Had he been killed in midlife, as Malcolm X and Martin Luther King were, Cesar Chavez would be one of those 1960s figures whose name brings instant recognition and a lump in the throat. We would speak of him today as the Chicano labor leader who was about to transform the lives of the
nation’s farm workers when an assassin’s bullet intervened.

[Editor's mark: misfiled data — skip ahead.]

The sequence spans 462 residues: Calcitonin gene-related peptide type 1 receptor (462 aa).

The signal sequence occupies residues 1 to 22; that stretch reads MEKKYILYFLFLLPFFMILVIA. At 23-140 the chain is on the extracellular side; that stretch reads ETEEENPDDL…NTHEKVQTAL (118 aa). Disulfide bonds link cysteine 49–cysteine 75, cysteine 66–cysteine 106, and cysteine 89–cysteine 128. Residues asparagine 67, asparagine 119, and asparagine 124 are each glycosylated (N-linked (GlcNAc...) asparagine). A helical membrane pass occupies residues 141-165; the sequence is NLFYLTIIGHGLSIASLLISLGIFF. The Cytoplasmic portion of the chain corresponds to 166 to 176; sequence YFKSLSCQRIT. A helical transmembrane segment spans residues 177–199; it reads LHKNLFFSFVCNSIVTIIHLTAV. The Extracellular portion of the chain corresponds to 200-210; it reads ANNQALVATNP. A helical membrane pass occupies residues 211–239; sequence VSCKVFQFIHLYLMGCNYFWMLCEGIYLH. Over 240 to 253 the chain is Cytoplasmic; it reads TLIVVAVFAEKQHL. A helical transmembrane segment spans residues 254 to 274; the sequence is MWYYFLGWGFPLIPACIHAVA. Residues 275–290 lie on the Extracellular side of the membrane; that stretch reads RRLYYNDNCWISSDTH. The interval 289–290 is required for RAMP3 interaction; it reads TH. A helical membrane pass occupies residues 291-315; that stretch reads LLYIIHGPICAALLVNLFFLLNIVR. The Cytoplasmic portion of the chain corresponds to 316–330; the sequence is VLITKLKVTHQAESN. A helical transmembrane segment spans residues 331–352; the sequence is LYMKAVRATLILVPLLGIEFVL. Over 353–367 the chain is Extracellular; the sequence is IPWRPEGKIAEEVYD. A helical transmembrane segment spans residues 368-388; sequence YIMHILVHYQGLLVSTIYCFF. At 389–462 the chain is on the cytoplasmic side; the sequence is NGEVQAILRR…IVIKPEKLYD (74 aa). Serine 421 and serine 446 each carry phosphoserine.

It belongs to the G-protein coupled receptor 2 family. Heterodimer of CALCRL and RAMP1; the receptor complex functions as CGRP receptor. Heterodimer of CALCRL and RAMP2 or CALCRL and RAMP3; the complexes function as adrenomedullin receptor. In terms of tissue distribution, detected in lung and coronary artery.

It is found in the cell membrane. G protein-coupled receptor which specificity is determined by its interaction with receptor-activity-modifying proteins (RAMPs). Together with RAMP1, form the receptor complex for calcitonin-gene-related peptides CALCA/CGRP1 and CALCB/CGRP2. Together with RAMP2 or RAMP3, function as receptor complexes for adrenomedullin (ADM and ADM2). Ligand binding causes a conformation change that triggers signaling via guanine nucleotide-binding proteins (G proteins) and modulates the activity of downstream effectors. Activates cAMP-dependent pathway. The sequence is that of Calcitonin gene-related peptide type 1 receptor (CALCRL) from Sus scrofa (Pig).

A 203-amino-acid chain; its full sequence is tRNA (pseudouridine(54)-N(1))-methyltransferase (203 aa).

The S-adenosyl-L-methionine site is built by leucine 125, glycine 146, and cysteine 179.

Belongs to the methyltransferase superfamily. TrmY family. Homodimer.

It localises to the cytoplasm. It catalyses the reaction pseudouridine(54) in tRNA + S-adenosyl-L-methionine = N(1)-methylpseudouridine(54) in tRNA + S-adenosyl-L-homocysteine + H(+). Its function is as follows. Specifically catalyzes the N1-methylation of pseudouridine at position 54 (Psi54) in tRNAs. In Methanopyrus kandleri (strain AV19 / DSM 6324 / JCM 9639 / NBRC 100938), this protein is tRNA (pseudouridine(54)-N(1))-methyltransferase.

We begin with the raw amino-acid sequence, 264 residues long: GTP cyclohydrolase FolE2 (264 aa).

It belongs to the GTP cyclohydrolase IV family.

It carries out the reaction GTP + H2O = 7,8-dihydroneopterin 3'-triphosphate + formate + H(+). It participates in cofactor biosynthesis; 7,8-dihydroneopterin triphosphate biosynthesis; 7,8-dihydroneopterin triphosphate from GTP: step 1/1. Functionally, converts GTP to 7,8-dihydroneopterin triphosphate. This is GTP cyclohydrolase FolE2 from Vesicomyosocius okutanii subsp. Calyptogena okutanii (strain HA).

There was, however, no such dramatic arc to Cesar Chavez’s life. His death this past April at age sixty-six was front-page news. An estimated thirty five thousand people traveled to Delano, California, for his funeral, and by order of the governor state flags were lowered to half-mast. But for anyone who didn’t come of age in the 1960s or wasn’t involved with the United Farm Workers, Cesar’s passing drew few tears. Like Bob Dylan or Eugene McCarthy or Eldridge Cleaver, he had turned into an embodiment of the past. He seemed to illustrate nothing so much as how remote recent history can become....
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